We went to the San Mateo Harvest Festival the other day. As we walked in, we noticed this Model A parked just outside, along with Candelaria and Herman selling books. That's Susan on the right, not Herman. It turns out that they have driven this car from Argentina to Prudhoe Bay, Alaska, having a child during the trip. Somehow they found time to write a book about their trip:
Spark Your Dream
and now are planning to drive their car across Asia.
I had a point when I started this, but Susan has been quizzing me from across the room "ou habite vous", "vous vous apelez, comment?", etc as we try to master phrases from our rudimentary French class, and my train of thought was derailed. On our last hiking trip in France, we were talking to our hostess in English, after she heard our attempts at French. She: "How many times have you been in France" Us: "Well, five times". She: "Isn't it about time you learned French?" So, we vowed to take lessions as soon as we got home, and now have had two sessions of feeling incompetent.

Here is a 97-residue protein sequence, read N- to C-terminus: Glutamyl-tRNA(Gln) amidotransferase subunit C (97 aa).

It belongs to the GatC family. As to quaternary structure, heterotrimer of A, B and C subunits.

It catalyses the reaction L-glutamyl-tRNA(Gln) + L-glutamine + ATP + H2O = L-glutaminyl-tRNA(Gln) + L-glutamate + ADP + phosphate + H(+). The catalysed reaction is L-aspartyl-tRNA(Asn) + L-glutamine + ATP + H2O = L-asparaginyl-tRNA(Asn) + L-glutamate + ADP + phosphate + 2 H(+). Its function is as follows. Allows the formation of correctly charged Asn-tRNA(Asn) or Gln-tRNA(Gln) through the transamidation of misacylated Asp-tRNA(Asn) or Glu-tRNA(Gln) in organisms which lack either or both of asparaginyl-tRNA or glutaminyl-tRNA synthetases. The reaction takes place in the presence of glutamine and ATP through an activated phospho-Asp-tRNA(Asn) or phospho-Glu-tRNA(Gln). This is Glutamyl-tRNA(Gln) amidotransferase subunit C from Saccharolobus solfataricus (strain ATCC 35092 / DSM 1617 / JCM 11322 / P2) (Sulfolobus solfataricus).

Anyway, we bought the book, and I can hardly wait to read it. I'm so envious of such a trip, though some parts of it would scare the hell out of me. There is something about each day being a new and yet familiar adventure that is very appealing. Something like that is at the core of most long distance hikers. The other thought I had is that this requires a certain degree of obsession - another trait of long distance hikers, and I thought of Harvey Butchart and his drive to hike and document all the Grand Canyon trails - at the expense of his family. I'm extremely lucky to have Susan, who is a co-conspirator when it comes to getting out on the trails. If she weren't into hiking, then I would be doing something else that we could share, but there would be something missing. The only time I feel truly at home is out on the trail.